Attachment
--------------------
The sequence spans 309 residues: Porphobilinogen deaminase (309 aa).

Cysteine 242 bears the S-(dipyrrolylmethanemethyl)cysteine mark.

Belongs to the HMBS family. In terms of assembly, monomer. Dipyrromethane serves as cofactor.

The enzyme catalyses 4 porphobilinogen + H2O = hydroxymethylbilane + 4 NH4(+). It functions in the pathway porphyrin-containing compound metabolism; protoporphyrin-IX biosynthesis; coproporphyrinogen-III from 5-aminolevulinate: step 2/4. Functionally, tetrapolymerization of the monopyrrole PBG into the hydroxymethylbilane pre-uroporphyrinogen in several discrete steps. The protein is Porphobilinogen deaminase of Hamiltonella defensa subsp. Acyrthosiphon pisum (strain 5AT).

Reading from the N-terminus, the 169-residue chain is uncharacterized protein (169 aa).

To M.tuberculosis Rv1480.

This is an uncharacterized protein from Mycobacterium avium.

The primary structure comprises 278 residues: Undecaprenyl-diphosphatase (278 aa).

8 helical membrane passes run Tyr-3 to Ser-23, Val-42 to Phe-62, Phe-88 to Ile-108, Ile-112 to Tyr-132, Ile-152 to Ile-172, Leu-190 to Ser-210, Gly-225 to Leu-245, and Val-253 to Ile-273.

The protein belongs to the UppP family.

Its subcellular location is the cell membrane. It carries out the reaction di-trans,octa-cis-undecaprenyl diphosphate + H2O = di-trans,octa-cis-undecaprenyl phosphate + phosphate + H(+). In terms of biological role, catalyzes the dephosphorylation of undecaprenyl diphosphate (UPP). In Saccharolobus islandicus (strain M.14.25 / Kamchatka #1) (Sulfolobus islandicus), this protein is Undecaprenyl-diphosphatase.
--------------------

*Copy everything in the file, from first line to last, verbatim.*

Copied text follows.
The sequence spans 309 residues: Porphobilinogen deaminase (309 aa).

Cysteine 242 bears the S-(dipyrrolylmethanemethyl)cysteine mark.

Belongs to the HMBS family. In terms of assembly, monomer. Dipyrromethane serves as cofactor.

The enzyme catalyses 4 porphobilinogen + H2O = hydroxymethylbilane + 4 NH4(+). It functions in the pathway porphyrin-containing compound metabolism; protoporphyrin-IX biosynthesis; coproporphyrinogen-III from 5-aminolevulinate: step 2/4. Functionally, tetrapolymerization of the monopyrrole PBG into the hydroxymethylbilane pre-uroporphyrinogen in several discrete steps. The protein is Porphobilinogen deaminase of Hamiltonella defensa subsp. Acyrthosiphon pisum (strain 5AT).

Reading from the N-terminus, the 169-residue chain is uncharacterized protein (169 aa).

To M.tuberculosis Rv1480.

This is an uncharacterized protein from Mycobacterium avium.

The primary structure comprises 278 residues: Undecaprenyl-diphosphatase (278 aa).

8 helical membrane passes run Tyr-3 to Ser-23, Val-42 to Phe-62, Phe-88 to Ile-108, Ile-112 to Tyr-132, Ile-152 to Ile-172, Leu-190 to Ser-210, Gly-225 to Leu-245, and Val-253 to Ile-273.

The protein belongs to the UppP family.

Its subcellular location is the cell membrane. It carries out the reaction di-trans,octa-cis-undecaprenyl diphosphate + H2O = di-trans,octa-cis-undecaprenyl phosphate + phosphate + H(+). In terms of biological role, catalyzes the dephosphorylation of undecaprenyl diphosphate (UPP). In Saccharolobus islandicus (strain M.14.25 / Kamchatka #1) (Sulfolobus islandicus), this protein is Undecaprenyl-diphosphatase.